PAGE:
My name is Mark Cecil. I am the co-founder and CEO of DataWorks, Inc. I started DataWorks in 1986 as a custom software house. When we opened our doors our motto was "Write code, be creative, have fun, make money". There was no business plan to become the best-of-breed leader in retail inventory control for the hospitality and entertainment industry. How DataWorks got here will be the subject of another blog post (or two).
My background? Born in 1958, I grew up on a family cattle and tobacco farm in Cecilia, KY. I moved to Naples, FL in 1969 two weeks after Neil Armstrong walked on the moon. My dad - Bill Cecil - was a high school math teacher. He and another math teacher (Roger Otten) wrote a grant to the Digital Equipment Corp where they asked for and were awarded a massive room-filling, card-reading, paper-tape punching, two terminal computer for Naples High School in 1972-3. I think it was a DEC PDP-8. I remember this "serious" row of orange and yellow toggle switches that you used to boot the computer with. Click here to see what the room kinda looked like.
My first line of computer code was written in 1974 when I was 15 years old. My dad was looking over my shoulder as I punched in my first statement. I owe a great deal to his vision. That opportunity was pretty special. And if you were going to find the spark that lit this company's fire, it could be traced back to that moment of combustion. Based on that, I am now going to bestow the title of "DataWorks Digital Daddy" to William H. Cecil. Business cards are now being printed...
I set off for college to be a Botanist. In my junior year, with a 3.8 GPA I switched my major to Studio Art. I received a BFA in Painting from FSU in 1980. I followed that with a MFA in sculpture from the University of Cincinnati.
As a professional fine artist working in Ohio, I got my hands on a series of personal computers (Atari 400/800, Apple IIe, Kaypro 10) that re-kindled my original digital ember. I taught myself assembly language for the Motorola 6502. Using Byte magazine's monthly feature, Circuit Cellar by Steve Ciarcia, I learned a great deal about hardware and interfaces.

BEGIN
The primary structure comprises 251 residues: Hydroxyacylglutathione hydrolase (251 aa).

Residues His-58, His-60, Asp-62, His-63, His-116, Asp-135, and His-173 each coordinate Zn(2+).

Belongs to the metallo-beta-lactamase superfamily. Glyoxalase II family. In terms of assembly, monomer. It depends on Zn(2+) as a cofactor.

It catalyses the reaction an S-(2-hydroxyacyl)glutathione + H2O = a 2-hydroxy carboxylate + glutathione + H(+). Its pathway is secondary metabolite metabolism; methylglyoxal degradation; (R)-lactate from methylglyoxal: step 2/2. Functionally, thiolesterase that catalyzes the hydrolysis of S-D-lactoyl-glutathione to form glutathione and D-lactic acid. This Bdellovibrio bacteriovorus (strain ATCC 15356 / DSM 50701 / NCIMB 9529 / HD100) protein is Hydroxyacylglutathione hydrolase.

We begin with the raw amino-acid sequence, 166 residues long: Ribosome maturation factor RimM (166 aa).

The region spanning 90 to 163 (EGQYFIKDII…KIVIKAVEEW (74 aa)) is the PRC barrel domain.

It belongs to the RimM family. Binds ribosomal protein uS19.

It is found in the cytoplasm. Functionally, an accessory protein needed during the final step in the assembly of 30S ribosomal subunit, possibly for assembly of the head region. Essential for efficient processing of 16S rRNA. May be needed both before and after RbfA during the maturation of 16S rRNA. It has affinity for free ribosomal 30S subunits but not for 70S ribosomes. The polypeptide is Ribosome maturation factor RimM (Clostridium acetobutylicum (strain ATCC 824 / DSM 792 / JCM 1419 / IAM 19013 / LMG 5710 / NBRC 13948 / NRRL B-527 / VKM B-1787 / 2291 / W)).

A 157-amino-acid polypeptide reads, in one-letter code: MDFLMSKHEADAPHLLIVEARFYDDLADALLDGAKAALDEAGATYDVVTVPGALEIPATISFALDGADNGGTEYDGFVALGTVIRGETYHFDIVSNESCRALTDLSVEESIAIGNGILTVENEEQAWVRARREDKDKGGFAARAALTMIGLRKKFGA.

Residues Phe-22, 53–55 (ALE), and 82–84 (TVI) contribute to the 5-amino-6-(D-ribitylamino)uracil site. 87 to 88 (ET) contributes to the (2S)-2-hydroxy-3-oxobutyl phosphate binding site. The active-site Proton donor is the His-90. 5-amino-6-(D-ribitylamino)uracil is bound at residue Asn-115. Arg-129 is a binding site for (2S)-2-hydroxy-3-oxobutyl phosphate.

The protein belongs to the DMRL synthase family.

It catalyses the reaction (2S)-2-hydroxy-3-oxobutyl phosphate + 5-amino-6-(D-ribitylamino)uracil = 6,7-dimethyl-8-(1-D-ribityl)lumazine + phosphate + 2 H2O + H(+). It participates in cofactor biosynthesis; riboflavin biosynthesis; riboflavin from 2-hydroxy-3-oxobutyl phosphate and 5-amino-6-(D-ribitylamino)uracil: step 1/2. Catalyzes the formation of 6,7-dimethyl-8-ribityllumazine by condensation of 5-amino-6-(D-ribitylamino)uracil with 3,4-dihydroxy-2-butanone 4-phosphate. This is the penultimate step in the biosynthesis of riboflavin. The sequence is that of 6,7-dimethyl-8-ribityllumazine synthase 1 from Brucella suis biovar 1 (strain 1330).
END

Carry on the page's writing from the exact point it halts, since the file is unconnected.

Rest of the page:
I spent my spare time loitering around Radio Shacks, raking though their discount bins looking for inexpensive TTL and CMOS integrated circuits. The three chips that still come immediately to mind are the : 7402 (nor gate), 555 (timer) and the 4017 (decade counter) . With an artist's salary, I built rather than bought technology. I bread-boarded and wire-wrapped computers based on the Z80 chip. I etched my own circuit boards, built an EPROM burner, hacked together a frequency counter, and wrote a primitive OS for my sculpture's behaviors.
My most ambitious project was coding a CAD-3D modeling tool in Basic with machine code calls to handle the rendering. My plan was to exhibit my sculptural models in a gallery full of monitors with my digital wire-frame drawings. I was becoming more of an engineer than an artist.
As I was designing and building robotic sculptures, I had an opportunity to write a mail list management program for a community arts center where I was employed as a curator. I wrote the program in dBase II. The year was 1984.
I have been writing business applications in dialects of the dBase language every since.
My retail background is also seeded back in the 1970's. My part-time after-school job was at a contemporary apparel store called Jamis. The store is still owned and operated by a husband and wife team (Ed and Fredi Verdesca). I started the job as a janitor. When I left for college, I was still the janitor, but I was also the accounts receivable and accounts payable clerk.
Later on in the late 1980's and early 1990's Ed Verdesca would be an important business mentor for me. Ed had worked for IBM in the 1960's and with his savvy for fashion apparel, I learned the operational side of the retail trade from a system's analyst point of view. Without Ed Verdesca's early input and guidance, DataWorks would not have ended up focusing on inventory control.
There are a lot of other important events and people in the history of DataWorks. I have seen ups and downs, success and failure, and learned more than I have taught. I have made lots of mistakes. And - I have been lucky. It has been -- and still is -- a very enjoyable journey.
The purpose of this blog is to document the journey, share the vision, and build marketing presence for DataWorks. I will probably write the first dozen or so entries, but I plan to share the writing with other talented DataWorks' team members. The topics will be shelved somewhere on these library stacks: art & design, computer business applications, or inventory control operations.
If I wander into topics that touch on aviation, scouting, marriage or being the father to seven children it is because these are the other passions that make up my life.
I hope you enjoy the effort.